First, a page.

Each generator unit 1 is provided with openings for the admission of oxygen gas (O2) to and the removal of formed ozone gas (O3) in oxygen gas from the space between the plates 2. Also, there is an electrical connection to the net 3.

In order to cool the generator unit 1 and to provide an electrical earth for the system, in which the net 3 constitutes the phase, metal blocks 4 are arranged at either side of the generator unit 1. Each metal block 4 is provided with channels 4' for a suitable cooling medium and bores 4" for the administration of gas to and from the generator unit 1. The block 4 is connected to earth and the net 3 to a source for high voltage. Neither the fluid connections nor the electrical connections are shown in the drawings.

The cooling medium circulated through the metal blocks 4 is preferably a mixture of water and glycol or another alcohol. It is circulated by means of a compressor in such amounts and speeds that the temperature rise of the medium during a passage through the block 4 can be in the magnitude of 1° C. at a chosen working temperature of -5° C.

In the described system, each plate 2 functions as a dielectricum, when the net 3 is connected to an alternating current and the blocks 4 to earth. The voltage of the preferably sinusiodal alternating current may preferably be in the order of 6,000 V, but theoretically voltages as high as 25,000-30,000 V may be used, if a break-through is obtained at the level 35,000 V. The frequency of the alternating current may be in the region of 2-100 kHz, preferably 2.5 kHz.

When this current is applied to the net 3, a so called cold discharge with a corona effect is obtained through the dielectricum constituted by the plates 2 between the line-shaped net portions and the earthed surfaces of the metal blocks 4. Hereby a certain portion of the oxygen transmitted through the generator unit 1 is converted into ozone. Under the circumstances described above the result may be as high as 1814 20 vol. % ozone in the oxygen gas, whereas a result of only 3-11 vol. % oxygen may be obtained in conventional processes. An oxygen mixture with a higher ozone content than 18% may be spontaneously explosive.

The oxygen may be given a certain over-pressure of for example 0.5 bar at the introduction into the generator unit 1 so as to ensure a proper transport therethrough. Also the oxygen gas may be forced to follow a winding path through the space in the generator unit 1--by the provision of internal partion walls--so as to increase the time and distance for the oxygen in the unit.

It is preferred to keep the working temperature of the dielectricum at 20° C., although higher temperatures of maximum 60-80° C. are possible, and hereby about 80% of the supplied electric energy is transformed to heat, which has to be cooled away.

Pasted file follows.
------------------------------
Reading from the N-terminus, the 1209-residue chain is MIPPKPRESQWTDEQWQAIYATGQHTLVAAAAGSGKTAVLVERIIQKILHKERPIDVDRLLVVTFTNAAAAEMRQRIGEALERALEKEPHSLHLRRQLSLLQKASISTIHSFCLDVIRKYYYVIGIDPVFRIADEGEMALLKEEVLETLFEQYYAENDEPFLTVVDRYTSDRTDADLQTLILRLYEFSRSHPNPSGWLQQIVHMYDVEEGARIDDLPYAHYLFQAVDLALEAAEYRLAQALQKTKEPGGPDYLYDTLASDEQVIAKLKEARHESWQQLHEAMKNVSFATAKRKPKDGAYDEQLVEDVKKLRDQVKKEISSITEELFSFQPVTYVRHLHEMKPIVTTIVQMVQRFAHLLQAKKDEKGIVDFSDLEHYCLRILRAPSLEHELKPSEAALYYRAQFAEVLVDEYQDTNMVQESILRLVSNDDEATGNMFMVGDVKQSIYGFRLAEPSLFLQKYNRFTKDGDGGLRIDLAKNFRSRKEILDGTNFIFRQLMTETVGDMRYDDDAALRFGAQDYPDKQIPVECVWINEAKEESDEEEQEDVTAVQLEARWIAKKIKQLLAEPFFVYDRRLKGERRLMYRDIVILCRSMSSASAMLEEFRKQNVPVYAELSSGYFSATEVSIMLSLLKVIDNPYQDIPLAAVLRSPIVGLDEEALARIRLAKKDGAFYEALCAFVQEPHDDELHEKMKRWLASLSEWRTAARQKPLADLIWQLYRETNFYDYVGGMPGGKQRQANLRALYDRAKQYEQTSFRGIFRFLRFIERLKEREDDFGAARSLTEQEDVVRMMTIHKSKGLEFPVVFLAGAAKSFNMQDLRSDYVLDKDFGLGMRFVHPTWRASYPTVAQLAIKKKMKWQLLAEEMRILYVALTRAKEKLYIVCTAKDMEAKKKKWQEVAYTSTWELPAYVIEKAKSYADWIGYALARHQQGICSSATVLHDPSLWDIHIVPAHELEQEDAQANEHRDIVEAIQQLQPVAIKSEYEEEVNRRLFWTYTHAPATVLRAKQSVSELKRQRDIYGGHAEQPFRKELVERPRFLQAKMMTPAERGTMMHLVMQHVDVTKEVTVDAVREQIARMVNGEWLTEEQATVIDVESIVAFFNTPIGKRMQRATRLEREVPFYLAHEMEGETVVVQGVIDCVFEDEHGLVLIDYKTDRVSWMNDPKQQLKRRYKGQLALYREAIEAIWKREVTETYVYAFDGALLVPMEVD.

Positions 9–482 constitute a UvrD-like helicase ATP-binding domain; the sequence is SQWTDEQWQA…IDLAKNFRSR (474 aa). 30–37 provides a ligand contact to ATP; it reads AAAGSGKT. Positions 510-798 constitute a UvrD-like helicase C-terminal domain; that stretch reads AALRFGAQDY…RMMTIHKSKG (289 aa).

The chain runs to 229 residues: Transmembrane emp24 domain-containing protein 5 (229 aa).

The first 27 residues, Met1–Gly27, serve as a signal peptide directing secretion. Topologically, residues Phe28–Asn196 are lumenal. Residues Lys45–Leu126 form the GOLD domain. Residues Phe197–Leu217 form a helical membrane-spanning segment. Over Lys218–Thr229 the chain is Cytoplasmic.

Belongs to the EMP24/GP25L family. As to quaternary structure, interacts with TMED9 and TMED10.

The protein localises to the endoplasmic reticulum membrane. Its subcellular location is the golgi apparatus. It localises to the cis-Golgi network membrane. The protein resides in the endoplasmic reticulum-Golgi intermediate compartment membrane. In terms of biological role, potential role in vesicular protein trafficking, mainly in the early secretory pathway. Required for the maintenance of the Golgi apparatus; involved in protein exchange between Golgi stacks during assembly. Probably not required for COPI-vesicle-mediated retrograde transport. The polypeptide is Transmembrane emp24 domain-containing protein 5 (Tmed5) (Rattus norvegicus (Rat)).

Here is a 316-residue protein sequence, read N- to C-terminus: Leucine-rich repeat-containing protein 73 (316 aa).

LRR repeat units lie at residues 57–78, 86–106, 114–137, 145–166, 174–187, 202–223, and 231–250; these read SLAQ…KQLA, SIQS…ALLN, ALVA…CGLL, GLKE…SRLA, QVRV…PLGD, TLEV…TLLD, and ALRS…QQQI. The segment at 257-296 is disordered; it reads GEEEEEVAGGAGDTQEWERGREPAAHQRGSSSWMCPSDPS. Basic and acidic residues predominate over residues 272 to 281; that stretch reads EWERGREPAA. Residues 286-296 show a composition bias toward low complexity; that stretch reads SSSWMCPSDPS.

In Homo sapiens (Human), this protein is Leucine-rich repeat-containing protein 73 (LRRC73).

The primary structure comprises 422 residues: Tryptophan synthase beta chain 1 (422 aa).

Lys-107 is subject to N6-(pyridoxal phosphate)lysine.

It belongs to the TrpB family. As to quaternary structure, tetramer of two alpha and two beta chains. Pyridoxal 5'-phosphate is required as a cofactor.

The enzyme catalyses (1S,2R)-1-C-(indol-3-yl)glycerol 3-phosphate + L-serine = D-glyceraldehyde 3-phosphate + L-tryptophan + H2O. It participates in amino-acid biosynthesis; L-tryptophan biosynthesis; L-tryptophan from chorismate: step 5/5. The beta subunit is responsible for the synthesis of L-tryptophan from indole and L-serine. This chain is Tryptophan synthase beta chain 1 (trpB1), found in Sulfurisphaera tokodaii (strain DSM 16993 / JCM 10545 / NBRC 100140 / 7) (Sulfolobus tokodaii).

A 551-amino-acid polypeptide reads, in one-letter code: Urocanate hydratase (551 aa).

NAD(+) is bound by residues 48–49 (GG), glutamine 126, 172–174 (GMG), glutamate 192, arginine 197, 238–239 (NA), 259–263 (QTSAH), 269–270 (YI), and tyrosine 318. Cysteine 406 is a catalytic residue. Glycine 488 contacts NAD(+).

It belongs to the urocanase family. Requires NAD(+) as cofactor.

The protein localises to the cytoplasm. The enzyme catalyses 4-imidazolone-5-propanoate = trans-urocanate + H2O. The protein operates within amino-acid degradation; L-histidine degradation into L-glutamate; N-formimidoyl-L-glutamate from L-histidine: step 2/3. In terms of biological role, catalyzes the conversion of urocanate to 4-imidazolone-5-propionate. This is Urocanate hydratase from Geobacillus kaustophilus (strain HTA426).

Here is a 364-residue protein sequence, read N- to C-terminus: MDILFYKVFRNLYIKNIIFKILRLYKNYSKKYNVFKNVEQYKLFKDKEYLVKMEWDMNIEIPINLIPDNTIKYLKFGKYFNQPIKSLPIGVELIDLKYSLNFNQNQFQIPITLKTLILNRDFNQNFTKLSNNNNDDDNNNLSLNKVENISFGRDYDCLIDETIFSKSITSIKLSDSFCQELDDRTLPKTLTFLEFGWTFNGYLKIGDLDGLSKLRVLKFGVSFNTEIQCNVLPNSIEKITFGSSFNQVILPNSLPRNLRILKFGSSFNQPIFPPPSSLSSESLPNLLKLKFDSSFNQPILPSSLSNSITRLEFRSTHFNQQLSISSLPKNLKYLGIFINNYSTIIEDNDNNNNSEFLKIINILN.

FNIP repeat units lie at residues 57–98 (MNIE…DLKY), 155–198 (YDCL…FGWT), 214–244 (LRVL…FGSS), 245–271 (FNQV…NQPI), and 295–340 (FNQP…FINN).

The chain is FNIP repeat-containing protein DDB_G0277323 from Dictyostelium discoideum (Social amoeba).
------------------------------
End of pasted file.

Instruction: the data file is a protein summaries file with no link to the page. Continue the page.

Under the described circumstances, the yield from each generator unit may be in the order of 20 g/h, which means that 50 generator units or elements are required for producing 1 kg ozone/h. This amount may for example be needed for cleaning the waste water from about 2,000 households.

FIG. 3 illustrates a stack of generator units 1 and blocks 4. Such a stack may contain a plurality of units and blocks--many more than the five units and six blocks shown.

A second embodiment of an ozone generator according to the invention is shown in FIGS. 4-7. The main difference in relation to the first embodiment according to FIGS. 1-3 is that in this case the metal blocks are missing and that the generator units, in this case bearing the numeral 10, are submerged in a liquid, which both constitutes the cooling medium and the electrical earth.

A generator unit 10 for this embodiment is shown in FIGS. 6 and 7. The unit 10 in itself is not in principle different from the unit 1 for the first embodiment. It comprises two plates constituting dielectrica and in a gastight space therebetween an electrode net. The unit 10 is provided with an inlet 11 for oxygen and an outlet 12 for the formed mixture of ozone and oxygen. It is also provided with an electrical connection 13 for the electrode net.

A stack of such generator units 10 may be suspended between an inlet tube 14 for oxygen and an outlet tube 15 for ozone/oxygen, the stack being submerged in a container 16 in a liquid 17. There is also an isolated electrical cable 18 for supply of the alternating current to the generator units 10. Several such stacks, for example six, each containing a relatively large number of generator units 10, may be arranged in one container 16; in the shown case the number is 19. For the sake of clarity, only one inlet tube 14 is shown with solid lines in FIG. 5 and one outlet tube 15 with dotted lines. In FIG. 4 the flow of oxygen to and ozone/oxygen from the stacks of generator units 10 is illustrated by means of arrows.

The liquid 17 used in the container 16, which is to be connected to earth or is to be provided with earth plates, shall be an electrically good conductor for high frequency voltages, which is the case for water. For practical reasons the same liquid can be used as was used as the cooling medium in the first embodiment. It may be of advantage to keep the liquid 17 in a certain movement in the container 16.

For a corresponding number of generator units the arrangement of the second embodiment may be more effective, i e consume less energy. It may also be volume effective in that the distance between neighbouring generator units 10 can be kept as low as 5 mm.

Patent Citations
Cited PatentFiling datePublication dateApplicantTitle
US3899685 *Mar 22, 1973Aug 12, 1975Electricity CouncilOzonisers
US4034229 *Nov 5, 1975Jul 5, 1977Fr. Sauter Ag., Fabrik Elektr. ApparateOzone generating apparatus
Referenced by
Citing PatentFiling datePublication dateApplicantTitle
US6599486Sep 15, 2000Jul 29, 2003Ozonator, Ltd.Modular ozone generator system
US6726885Sep 5, 2001Apr 27, 2004Ozonator LimitedOzone generator and a method for generation of ozone
US7498000 *Feb 1, 2002Mar 3, 2009Aleksandr Valerievich PekshevMethod and device for forming an no-containing gas flow for affecting a biological object
US20050218007 *Feb 1, 2002Oct 6, 2005Pekshev Aleksandr VMethod and device for forming an no-containing gas flow for affecting a biological object
WO2003070631A1 *Feb 19, 2003Aug 28, 2003Rådia AbA device and method for generating ozone
U.S. Classification422/186.2, 422/186.07
International ClassificationH01T23/00, C01B13/11
Cooperative ClassificationC01B13/11, C01B2201/12, C01B2201/22, C01B2201/76
European ClassificationC01B13/11
Legal Events
Jun 24, 2002ASAssignment
Effective date: 20000606
Mar 6, 2003FPAYFee payment
Year of fee payment: 4
Mar 26, 2003REMIMaintenance fee reminder mailed
Jun 16, 2003ASAssignment
Effective date: 20030407
Mar 28, 2007REMIMaintenance fee reminder mailed
Sep 7, 2007LAPSLapse for failure to pay maintenance fees
Oct 30, 2007FPExpired due to failure to pay maintenance fee
Effective date: 20070907